Sudan: horror, aerial bombings, militia attacks
No Prospect For Darfur Sudanese To Return Soon -- UN Refugee Chief
After spending a day in the field listening to horror stories of aerial bombings and militia attacks, the United Nations refugee chief has acknowledged that the estimated 110,000 Sudanese who have fled their country and poured into eastern Chad may not be able to go home anytime soon.
"I just sat there and listened to their horrible stories," UN High Commissioner for Refugees (UNHCR) Ruud Lubbers said after visiting some of the refugees in eastern Chad's Touloum transit centre. He called for intensified efforts to bring peace to the Darfur region of western Sudan where the conflict between rebel movements, militias and the Government has also displaced an estimated 1 million people internally.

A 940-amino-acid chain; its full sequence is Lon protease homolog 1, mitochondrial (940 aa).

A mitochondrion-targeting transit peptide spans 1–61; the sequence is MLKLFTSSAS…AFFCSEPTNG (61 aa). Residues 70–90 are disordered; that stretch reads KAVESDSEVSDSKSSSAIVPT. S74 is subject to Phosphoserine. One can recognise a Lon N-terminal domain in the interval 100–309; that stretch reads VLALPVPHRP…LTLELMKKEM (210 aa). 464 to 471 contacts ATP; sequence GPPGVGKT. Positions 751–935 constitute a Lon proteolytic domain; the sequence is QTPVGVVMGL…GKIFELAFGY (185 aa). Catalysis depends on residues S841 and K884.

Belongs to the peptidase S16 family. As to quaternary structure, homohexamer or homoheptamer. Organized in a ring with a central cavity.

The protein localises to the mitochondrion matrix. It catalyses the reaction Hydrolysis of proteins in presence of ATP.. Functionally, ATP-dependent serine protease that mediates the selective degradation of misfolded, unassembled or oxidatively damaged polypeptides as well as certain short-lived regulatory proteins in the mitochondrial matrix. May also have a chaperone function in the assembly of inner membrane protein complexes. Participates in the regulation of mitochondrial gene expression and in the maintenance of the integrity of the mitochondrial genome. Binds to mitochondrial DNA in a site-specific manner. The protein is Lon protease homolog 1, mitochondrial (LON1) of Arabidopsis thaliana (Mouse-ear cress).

Noting that the refugees seemed very traumatized, Mr. Lubbers added: "There's no immediate prospect for them to go back now. UNHCR's role is to accommodate them in Chad until it is safe for them to go back to Darfur." It could be "months and months" before they could even begin to think of returning home, he said.
Touloum houses more than 4,800 refugees, many of whom live in huts made of branches and UNHCR plastic sheeting. Some told Mr. Lubbers they fled after their villages were bombed by a plane, then attacked by militia. They walked for days to Tine on the border and built makeshift shelters before being moved by UNHCR to the safer site of Touloum.
Today the High Commissioner is scheduled
to meet the UN Special Envoy to Sudan, Tom Eric Vraalsen, in
N'Djamena, the Chadian capital.